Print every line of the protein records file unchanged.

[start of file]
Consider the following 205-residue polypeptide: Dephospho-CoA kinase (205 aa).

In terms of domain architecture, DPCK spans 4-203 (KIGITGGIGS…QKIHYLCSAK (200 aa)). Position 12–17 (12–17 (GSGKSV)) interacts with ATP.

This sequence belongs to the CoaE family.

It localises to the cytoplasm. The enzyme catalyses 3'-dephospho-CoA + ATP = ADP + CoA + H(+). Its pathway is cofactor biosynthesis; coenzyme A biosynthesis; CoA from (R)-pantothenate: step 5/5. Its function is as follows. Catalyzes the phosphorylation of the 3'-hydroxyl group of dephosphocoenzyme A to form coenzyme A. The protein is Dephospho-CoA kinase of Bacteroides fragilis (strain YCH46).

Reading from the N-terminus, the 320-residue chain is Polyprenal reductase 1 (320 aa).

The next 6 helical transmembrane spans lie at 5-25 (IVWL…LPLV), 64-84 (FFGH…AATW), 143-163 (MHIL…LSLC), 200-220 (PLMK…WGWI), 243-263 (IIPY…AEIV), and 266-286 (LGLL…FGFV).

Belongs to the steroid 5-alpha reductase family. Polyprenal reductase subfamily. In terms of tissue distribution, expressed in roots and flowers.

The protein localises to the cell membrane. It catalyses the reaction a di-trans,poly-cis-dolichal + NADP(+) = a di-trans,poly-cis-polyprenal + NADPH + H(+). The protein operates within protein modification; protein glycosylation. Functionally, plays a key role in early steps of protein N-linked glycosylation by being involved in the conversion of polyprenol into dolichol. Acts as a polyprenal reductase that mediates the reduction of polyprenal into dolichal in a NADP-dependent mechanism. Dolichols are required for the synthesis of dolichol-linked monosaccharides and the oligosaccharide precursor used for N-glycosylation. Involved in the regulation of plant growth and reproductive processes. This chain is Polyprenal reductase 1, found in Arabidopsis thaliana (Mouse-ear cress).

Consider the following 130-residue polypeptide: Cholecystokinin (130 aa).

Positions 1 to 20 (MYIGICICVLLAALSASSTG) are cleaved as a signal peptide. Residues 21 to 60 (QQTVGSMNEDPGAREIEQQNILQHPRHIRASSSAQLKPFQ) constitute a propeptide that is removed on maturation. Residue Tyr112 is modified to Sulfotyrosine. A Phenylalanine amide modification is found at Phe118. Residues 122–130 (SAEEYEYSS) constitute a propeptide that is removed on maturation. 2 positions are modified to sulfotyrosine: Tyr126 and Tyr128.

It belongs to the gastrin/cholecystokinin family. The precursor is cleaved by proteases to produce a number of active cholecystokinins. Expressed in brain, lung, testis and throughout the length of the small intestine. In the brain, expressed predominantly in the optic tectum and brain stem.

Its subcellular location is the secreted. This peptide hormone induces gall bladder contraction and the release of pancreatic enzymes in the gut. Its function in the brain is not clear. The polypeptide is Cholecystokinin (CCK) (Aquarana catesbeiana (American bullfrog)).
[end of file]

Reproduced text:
Consider the following 205-residue polypeptide: Dephospho-CoA kinase (205 aa).

In terms of domain architecture, DPCK spans 4-203 (KIGITGGIGS…QKIHYLCSAK (200 aa)). Position 12–17 (12–17 (GSGKSV)) interacts with ATP.

This sequence belongs to the CoaE family.

It localises to the cytoplasm. The enzyme catalyses 3'-dephospho-CoA + ATP = ADP + CoA + H(+). Its pathway is cofactor biosynthesis; coenzyme A biosynthesis; CoA from (R)-pantothenate: step 5/5. Its function is as follows. Catalyzes the phosphorylation of the 3'-hydroxyl group of dephosphocoenzyme A to form coenzyme A. The protein is Dephospho-CoA kinase of Bacteroides fragilis (strain YCH46).

Reading from the N-terminus, the 320-residue chain is Polyprenal reductase 1 (320 aa).

The next 6 helical transmembrane spans lie at 5-25 (IVWL…LPLV), 64-84 (FFGH…AATW), 143-163 (MHIL…LSLC), 200-220 (PLMK…WGWI), 243-263 (IIPY…AEIV), and 266-286 (LGLL…FGFV).

Belongs to the steroid 5-alpha reductase family. Polyprenal reductase subfamily. In terms of tissue distribution, expressed in roots and flowers.

The protein localises to the cell membrane. It catalyses the reaction a di-trans,poly-cis-dolichal + NADP(+) = a di-trans,poly-cis-polyprenal + NADPH + H(+). The protein operates within protein modification; protein glycosylation. Functionally, plays a key role in early steps of protein N-linked glycosylation by being involved in the conversion of polyprenol into dolichol. Acts as a polyprenal reductase that mediates the reduction of polyprenal into dolichal in a NADP-dependent mechanism. Dolichols are required for the synthesis of dolichol-linked monosaccharides and the oligosaccharide precursor used for N-glycosylation. Involved in the regulation of plant growth and reproductive processes. This chain is Polyprenal reductase 1, found in Arabidopsis thaliana (Mouse-ear cress).

Consider the following 130-residue polypeptide: Cholecystokinin (130 aa).

Positions 1 to 20 (MYIGICICVLLAALSASSTG) are cleaved as a signal peptide. Residues 21 to 60 (QQTVGSMNEDPGAREIEQQNILQHPRHIRASSSAQLKPFQ) constitute a propeptide that is removed on maturation. Residue Tyr112 is modified to Sulfotyrosine. A Phenylalanine amide modification is found at Phe118. Residues 122–130 (SAEEYEYSS) constitute a propeptide that is removed on maturation. 2 positions are modified to sulfotyrosine: Tyr126 and Tyr128.

It belongs to the gastrin/cholecystokinin family. The precursor is cleaved by proteases to produce a number of active cholecystokinins. Expressed in brain, lung, testis and throughout the length of the small intestine. In the brain, expressed predominantly in the optic tectum and brain stem.

Its subcellular location is the secreted. This peptide hormone induces gall bladder contraction and the release of pancreatic enzymes in the gut. Its function in the brain is not clear. The polypeptide is Cholecystokinin (CCK) (Aquarana catesbeiana (American bullfrog)).